This time, the score came from the Insurance Institute for Highway Safety, another highly reputable crash testing organization in the United States. Performing similar tests and handing out similar scores, just as the National Highway Traffic Administration tests all major makes and models sold in the United States – so does the IIHS. These tests, which were conducted in early February of 2017, revealed that the Chevy Volt and Toyota Prius took out both the Tesla Model S and the all-electric BMW i3 for safest vehicle on the road.

To calculate safety scores, the IIHS looks at a series of crash tests, including a small overlap frontal crash, side impact, a moderate overlap frontal crash, advanced crash protection, head restraints, roof strength, and headlights to determine safety scores in cars, trucks, and SUVs. The Top Safety Pick+ represents the highest honor from the safety experts, which was awarded to both the Chevy Volt and Toyota Prius Prime, meaning both cars excelled perfectly in all IIHS testing scenarios.

The once golden child of on-board safety, the Tesla Model S, proved not as up to par as it had in the past. The luxury all-electric sedan offered a seat belt that was “problematic,” and a body, which was too heavy for the roof to handle in the event of a rollover crash. Both of these are obviously major issues, which the brand has promised to “fix” later in 2017. On the upside, the Tesla Model S offers a very low profile and center of gravity, making it difficult to flip over – but not at all impossible. The BMW i3, another all-electric luxury car, lost major points for seats with a lack of head support in a rear collision, which is the most common type of on-road accident.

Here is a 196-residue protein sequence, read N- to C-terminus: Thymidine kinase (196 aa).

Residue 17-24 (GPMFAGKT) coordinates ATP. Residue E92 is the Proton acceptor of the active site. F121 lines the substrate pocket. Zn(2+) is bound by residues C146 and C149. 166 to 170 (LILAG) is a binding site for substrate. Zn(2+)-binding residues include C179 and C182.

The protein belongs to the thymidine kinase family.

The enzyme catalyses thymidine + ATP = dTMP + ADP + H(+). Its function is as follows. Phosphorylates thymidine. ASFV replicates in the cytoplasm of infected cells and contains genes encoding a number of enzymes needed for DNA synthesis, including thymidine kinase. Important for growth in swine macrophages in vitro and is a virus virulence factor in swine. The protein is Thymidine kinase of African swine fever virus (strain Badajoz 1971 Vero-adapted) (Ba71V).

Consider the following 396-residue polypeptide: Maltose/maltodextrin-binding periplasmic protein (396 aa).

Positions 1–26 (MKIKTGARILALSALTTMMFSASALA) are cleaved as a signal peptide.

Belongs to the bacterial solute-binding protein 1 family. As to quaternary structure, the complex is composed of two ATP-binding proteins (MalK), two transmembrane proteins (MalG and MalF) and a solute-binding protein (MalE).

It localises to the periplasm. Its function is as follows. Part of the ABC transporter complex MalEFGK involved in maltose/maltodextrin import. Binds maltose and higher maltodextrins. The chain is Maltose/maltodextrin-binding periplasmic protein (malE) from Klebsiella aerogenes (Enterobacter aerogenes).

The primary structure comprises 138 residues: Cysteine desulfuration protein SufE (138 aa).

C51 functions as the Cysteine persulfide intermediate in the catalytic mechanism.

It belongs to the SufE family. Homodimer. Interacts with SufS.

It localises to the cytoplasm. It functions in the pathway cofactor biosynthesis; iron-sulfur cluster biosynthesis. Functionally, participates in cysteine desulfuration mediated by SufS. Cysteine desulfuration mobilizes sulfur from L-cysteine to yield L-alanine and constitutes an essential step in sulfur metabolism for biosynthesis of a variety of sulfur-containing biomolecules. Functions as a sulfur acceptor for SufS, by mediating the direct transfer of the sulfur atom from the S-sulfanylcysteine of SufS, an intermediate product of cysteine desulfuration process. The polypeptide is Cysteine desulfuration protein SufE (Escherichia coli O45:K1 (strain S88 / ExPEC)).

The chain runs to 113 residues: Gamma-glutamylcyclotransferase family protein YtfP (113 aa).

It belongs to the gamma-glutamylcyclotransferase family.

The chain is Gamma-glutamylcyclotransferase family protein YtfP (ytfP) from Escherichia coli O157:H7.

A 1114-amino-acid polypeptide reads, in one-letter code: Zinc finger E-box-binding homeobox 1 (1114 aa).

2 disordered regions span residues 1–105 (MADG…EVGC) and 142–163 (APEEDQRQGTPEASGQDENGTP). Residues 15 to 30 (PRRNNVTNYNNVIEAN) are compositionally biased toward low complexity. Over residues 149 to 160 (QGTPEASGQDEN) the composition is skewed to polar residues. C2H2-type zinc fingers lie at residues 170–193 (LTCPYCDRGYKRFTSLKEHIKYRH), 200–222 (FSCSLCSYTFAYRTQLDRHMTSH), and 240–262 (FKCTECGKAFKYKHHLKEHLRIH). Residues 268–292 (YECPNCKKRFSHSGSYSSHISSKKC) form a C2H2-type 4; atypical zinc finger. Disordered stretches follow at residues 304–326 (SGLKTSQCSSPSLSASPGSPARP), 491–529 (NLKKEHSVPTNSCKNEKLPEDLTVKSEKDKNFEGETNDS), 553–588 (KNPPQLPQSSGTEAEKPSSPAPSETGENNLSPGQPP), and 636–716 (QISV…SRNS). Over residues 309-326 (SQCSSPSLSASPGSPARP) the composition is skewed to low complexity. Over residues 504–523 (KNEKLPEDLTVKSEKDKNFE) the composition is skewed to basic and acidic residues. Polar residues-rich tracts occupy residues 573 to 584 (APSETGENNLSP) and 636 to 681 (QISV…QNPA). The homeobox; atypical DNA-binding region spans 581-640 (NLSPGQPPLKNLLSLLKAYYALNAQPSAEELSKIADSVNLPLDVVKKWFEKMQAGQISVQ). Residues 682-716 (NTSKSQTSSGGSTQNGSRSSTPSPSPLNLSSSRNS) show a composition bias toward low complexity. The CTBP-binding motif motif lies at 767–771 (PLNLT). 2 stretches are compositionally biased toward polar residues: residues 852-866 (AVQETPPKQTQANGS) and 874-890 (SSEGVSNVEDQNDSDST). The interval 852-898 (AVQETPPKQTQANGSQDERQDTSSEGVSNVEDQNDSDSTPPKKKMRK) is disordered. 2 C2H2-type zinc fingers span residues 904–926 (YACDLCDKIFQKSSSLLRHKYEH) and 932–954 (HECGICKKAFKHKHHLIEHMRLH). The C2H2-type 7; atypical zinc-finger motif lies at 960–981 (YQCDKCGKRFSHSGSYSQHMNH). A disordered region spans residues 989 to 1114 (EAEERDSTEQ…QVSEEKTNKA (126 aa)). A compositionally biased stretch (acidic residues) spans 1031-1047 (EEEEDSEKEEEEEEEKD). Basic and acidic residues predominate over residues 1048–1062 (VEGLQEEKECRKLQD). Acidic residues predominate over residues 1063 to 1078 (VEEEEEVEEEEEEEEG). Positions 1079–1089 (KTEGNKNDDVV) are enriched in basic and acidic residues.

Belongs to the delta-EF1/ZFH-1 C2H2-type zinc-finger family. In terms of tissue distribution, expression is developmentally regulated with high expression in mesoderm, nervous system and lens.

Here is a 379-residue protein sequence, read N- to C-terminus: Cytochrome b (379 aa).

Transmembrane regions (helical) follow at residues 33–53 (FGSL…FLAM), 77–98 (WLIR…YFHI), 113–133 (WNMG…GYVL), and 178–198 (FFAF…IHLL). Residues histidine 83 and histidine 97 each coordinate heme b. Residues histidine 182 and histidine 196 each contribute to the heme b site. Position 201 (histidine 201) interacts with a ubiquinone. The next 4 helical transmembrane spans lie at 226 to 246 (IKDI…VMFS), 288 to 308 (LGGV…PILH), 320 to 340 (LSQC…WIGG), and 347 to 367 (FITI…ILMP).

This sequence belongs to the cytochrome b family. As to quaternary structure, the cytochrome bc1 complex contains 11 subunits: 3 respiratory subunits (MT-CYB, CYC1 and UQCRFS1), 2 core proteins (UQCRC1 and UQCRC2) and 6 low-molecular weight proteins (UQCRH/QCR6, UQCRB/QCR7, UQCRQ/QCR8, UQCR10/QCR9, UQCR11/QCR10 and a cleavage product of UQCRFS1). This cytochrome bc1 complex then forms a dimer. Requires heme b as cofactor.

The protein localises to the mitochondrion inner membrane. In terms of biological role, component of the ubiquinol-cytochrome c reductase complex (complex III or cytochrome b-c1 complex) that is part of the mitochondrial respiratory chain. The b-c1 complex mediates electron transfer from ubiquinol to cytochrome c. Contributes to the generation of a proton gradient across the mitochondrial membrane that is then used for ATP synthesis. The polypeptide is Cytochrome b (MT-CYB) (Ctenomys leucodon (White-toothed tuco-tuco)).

The Toyota Prius and the Chevy Volt both received rave reviews after running the gauntlet of safety tests; however, the latest Prius Prime does not test well in the consumer markets. The latest findings by the IIHS may change that, but it seems that for now – the Chevrolet Volt is both the reigning champion of safety, and customer satisfaction.

In a scramble to fix its seemingly major problem, Tesla issued a statement addressing the poor IIHS scores, but ignored its previous promise to fix the roof that could not hold up in the rollover crash test. The company issued this statement:

“We proactively develop updates and aggressively implement changes onto the production line in record time any time there is a substantial benefit to customer safety. One of the improvements recently introduced in January 2017 specifically addresses the “Acceptable” (or second highest) rating that the Model S achieved in the small overlap frontal crash test, and we expect new tests to yield the highest possible rating (“Good” rating) in the crashworthiness category.

Additionally, IIHS tested a vehicle that was in transition with new Autopilot hardware, but without the new software that enables Automatic Emergency Braking. In the coming weeks, Automatic Emergency Braking will be deployed via a free over-the-air software update, and IIHS will be testing a new vehicle. We expect to receive the highest possible rating in every category, making Model S eligible for the IIHS Top Safety Pick award.”

It remains to be seen whether or not Tesla will update the Model S so that it retains its dignity. Until then, we will enjoy the high accolades that the Chevy Volt has so deservedly earned.